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Getting the Facts Right Part 2: The Role of Leaders in Protecting Information

In the first instalment of the “getting the facts right” series, I laid out the foundation on the fundamentals of information protection. I must be quick to say that this is a broad and technical area that requires a unified approach and effort among all key stakeholders in an organisation. The expectation is that those that have been charged with the responsibility, the board of directors, are taking the lead.

It is their role to institute information and technology security and everyone’s role to comply. When it comes to protection of information assets it comes down to one simple fact and that is “ensure information security”. But how do we ensure information security? The previous articles laid an excellent foundation and we will extend from there. If you haven’t read, please do.

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How do we ensure information security, data security, systems security, application security, software security, technology security? For the purposes of this article we will use the term IT security to incorporate information and the technology supporting it. Generally, IT security best practices irrespective of the framework or standard exhibit more or less the same principles which will be of immense benefit to any organisation. The objective in this article is to explore the basic principles on how to ensure IT security. Let us begin:

  1. The starting point is to take ownership and manage IT security at a strategic level. Basically, management of IT security should be carried out at the highest organisational level – most statutory or regulatory requirements mandate that this is the responsibility of the board of directors. This is to ensure that the management of information and technology security initiatives is in line with business requirements.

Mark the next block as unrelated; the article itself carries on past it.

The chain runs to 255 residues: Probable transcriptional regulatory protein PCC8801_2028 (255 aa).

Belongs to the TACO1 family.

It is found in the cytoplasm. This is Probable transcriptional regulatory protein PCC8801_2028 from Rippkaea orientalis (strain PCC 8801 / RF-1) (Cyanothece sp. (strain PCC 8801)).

2. The board should define an IT security charter. The objective is to mandate a management security function and the charter should tabulate the following:
    • Scope and objectives
    • Responsibilities
    • Drivers such as risk or compliance.
  3. The board, executive management in collaboration with line management should direct the IT security policy development process to ensure that the policy is a true reflection of the business, regulatory and statutory requirements.
  4. Institute the information security organisational structure and their appropriate reporting lines. This function should have sufficient authority to execute the security mandate. Set up appropriate interactions among the key organisation’s control functions (risk management, compliance and audit) with this unit.
  5. Ensure that IT security is on the board and management agenda. Basically, the organisation should implement IT security management reporting which entails the regular briefing to the board, operations and IT management on IT security issues so that appropriate management actions can be agreed on and necessary approvals instituted and subsequent resolution implemented accordingly.
  6. Once the board has approved the IT security policy and the security function is in place, then the expectation is that the IT security policy is implemented in the organisation. Please take note that this is a process that may require further explanations and discussions – how to develop an information security policy, how to implement the organisation’s IT policy, how to review the security policy in line with technology trends or regulatory requirement are some of the topics of discussion which will be explored to assist your organisation with IT security.

The actions listed above are a result of several risk or value drivers which the board or executive management would take into account in order to institute information security for their organisations. Risk drivers may include items such as the lack of IT security or its governance, or misalignment of IT with the business strategic objectives or goals, or unprotected information and the technology supporting it.

Value drivers may include items such as protection of critical information and technology assets, IT strategy supporting the business strategy and aligned with the business plan and IT security initiatives implemented are in compliance with applicable laws and regulations, and acceptable IT best practices.

It is advisable that organisation adopt reputable frame works to implement information assets protection programs.


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